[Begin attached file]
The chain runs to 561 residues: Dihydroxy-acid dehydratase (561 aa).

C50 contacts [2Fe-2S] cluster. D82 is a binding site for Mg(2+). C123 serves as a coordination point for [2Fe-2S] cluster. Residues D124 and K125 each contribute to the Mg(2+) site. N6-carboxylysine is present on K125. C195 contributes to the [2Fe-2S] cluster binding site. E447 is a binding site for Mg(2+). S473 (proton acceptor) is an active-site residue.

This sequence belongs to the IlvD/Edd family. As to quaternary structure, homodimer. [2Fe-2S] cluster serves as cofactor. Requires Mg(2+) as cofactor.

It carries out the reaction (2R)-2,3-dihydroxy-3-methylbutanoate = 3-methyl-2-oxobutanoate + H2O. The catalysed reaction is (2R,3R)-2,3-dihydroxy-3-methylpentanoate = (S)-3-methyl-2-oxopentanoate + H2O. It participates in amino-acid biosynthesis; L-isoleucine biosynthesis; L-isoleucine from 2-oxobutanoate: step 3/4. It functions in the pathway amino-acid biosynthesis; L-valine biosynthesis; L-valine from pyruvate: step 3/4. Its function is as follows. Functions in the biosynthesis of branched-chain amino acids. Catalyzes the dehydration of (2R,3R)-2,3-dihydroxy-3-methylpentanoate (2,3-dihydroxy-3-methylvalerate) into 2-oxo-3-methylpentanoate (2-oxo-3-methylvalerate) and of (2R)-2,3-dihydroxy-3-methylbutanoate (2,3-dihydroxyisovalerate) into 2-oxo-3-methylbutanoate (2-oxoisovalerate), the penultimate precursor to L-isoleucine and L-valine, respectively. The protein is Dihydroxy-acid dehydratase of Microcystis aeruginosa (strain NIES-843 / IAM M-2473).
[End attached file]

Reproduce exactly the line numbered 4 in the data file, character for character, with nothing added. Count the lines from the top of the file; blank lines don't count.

It carries out the reaction (2R)-2,3-dihydroxy-3-methylbutanoate = 3-methyl-2-oxobutanoate + H2O. The catalysed reaction is (2R,3R)-2,3-dihydroxy-3-methylpentanoate = (S)-3-methyl-2-oxopentanoate + H2O. It participates in amino-acid biosynthesis; L-isoleucine biosynthesis; L-isoleucine from 2-oxobutanoate: step 3/4. It functions in the pathway amino-acid biosynthesis; L-valine biosynthesis; L-valine from pyruvate: step 3/4. Its function is as follows. Functions in the biosynthesis of branched-chain amino acids. Catalyzes the dehydration of (2R,3R)-2,3-dihydroxy-3-methylpentanoate (2,3-dihydroxy-3-methylvalerate) into 2-oxo-3-methylpentanoate (2-oxo-3-methylvalerate) and of (2R)-2,3-dihydroxy-3-methylbutanoate (2,3-dihydroxyisovalerate) into 2-oxo-3-methylbutanoate (2-oxoisovalerate), the penultimate precursor to L-isoleucine and L-valine, respectively. The protein is Dihydroxy-acid dehydratase of Microcystis aeruginosa (strain NIES-843 / IAM M-2473).